'Saudi, not Iran, fountainhead of terrorism'

Saudi Arabia, not the Islamic Republic of Iran, is the “fountainhead” of terrorism in the Middle East, according to Robert Fisk, a celebrated English writer and journalist.​

Fisk made the remarks in an article, titled “Donald Trump’s speech to the Muslim world was filled with hypocrisy and condescension,” published by The Independent on Monday, a day after the US president spoke to a gathering of Muslim and Arab leaders in the Saudi capital Riyadh.

In his speech, Trump said the United States seeks “a coalition of nations” to stamp out extremism in the Middle East and urged Muslim countries to ensure "terrorists find no sanctuary on their soil."

The Republican president said the Middle East’s potential has been held by ongoing conflicts and bloodshed, and called on Muslim nations to “honestly” confront what he called “Islamist extremism and the Islamist terror groups.”

Trump also attacked Iran and accused the Islamic Republic of being the source of “so much instability in the region.” He said, "For decades Iran has fueled the fires of sectarian conflict and terror.”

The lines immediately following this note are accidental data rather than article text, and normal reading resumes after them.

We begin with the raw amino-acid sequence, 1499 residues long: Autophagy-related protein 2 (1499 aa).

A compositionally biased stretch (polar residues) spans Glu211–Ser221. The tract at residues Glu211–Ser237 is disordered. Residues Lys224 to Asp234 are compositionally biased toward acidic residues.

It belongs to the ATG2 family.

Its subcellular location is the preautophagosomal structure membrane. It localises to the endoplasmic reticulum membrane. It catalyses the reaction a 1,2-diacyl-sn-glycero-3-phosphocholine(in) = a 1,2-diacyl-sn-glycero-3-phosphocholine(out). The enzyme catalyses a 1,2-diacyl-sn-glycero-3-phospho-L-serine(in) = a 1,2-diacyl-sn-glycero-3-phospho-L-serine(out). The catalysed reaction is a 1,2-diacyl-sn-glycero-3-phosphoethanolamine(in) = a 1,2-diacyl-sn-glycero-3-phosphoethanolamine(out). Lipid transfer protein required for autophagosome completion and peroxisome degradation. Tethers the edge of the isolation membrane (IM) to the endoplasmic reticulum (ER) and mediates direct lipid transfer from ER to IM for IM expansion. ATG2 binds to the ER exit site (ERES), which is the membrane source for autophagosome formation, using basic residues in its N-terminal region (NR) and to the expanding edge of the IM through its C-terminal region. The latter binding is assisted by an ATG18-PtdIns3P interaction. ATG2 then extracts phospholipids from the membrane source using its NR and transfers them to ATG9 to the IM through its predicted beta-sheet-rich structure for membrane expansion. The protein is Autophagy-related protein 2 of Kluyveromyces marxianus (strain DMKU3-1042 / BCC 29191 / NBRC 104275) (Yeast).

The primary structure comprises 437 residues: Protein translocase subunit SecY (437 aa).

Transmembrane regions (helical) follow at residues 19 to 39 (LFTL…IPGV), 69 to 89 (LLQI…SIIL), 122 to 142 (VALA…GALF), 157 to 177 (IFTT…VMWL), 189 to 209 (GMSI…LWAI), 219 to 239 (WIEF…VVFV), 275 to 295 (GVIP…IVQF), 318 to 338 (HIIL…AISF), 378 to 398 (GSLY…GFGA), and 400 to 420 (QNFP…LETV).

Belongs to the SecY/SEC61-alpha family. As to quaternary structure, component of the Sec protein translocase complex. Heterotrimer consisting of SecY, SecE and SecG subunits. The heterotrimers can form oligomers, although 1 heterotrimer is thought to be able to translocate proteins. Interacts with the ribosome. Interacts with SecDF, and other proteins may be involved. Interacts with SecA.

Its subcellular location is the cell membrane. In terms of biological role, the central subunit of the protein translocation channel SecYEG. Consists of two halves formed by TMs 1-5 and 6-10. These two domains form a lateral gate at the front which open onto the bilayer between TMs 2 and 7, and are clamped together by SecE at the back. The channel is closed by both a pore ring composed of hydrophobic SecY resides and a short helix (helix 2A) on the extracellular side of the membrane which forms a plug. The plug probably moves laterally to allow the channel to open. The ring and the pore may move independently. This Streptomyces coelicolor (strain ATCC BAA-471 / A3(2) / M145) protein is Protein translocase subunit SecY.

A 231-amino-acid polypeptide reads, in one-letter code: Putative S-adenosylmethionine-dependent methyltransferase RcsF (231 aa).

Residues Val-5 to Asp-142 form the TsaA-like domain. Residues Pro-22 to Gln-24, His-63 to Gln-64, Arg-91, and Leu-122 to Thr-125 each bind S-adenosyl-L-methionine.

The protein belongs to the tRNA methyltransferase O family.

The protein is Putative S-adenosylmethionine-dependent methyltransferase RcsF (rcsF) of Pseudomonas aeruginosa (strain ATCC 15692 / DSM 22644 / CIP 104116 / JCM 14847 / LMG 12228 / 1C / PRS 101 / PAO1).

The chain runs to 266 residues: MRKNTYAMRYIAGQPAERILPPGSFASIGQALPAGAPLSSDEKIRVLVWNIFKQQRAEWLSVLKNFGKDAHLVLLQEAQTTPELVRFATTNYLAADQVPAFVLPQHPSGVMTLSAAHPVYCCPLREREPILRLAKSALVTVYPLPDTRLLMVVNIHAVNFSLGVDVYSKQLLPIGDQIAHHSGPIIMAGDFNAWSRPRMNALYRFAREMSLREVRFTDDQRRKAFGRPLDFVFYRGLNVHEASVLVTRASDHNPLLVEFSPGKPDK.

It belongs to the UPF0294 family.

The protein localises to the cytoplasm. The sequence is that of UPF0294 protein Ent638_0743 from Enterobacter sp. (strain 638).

Commenting on Trump’s speech, Fisk wrote, “So after inventing ‘fake news’, America’s crazed President on Sunday gave the world’s Muslims a fake speech.

The veteran British journalist censured Trump for lecturing Muslim leaders and not offering “an apology for his racist, anti-Muslim speeches of last year.”

“Even more incredibly, he blamed Iran – rather than ISIS [Daesh] – for ‘fueling sectarian violence’, pitied the Iranian people for their ‘despair’ a day after they had freely elected a liberal reformer as their president, and demanded the further isolation of the largest Shiite country in the Middle East,” Fisk wrote.  

“It was the lecture he claimed he would not give,” the 70-year-old analyst argued.  

Fisk noted that Trump utterly ignored “the fact that Saudi Arabia, not Iran, is the fountainhead of the very Wahhabi Salafist extremism whose ‘terrorists’ murder ‘innocent people.’”

Less than a year ago on the campaign trail, Trump vilified the Saudi influence on US foreign policy, openly accused the kingdom of being complicit in the 9/11 terror attacks, and demanded the US be paid for protecting the monarchy.

But Trump selected Saudi Arabia for his first overseas trip. According to observers, this signals that the US president is willing to embrace a country responsible for widespread human rights violations and an escalating humanitarian crisis in Yemen.

The Saudi kingdom has been bombing Yemen for over two years and killing thousands of civilians there.

The US and Saudi Arabia, along with a number of their regional allies, stand accused of providing weapons and financial backing to various militant groups wreaking havoc in countries like Syria and Iraq.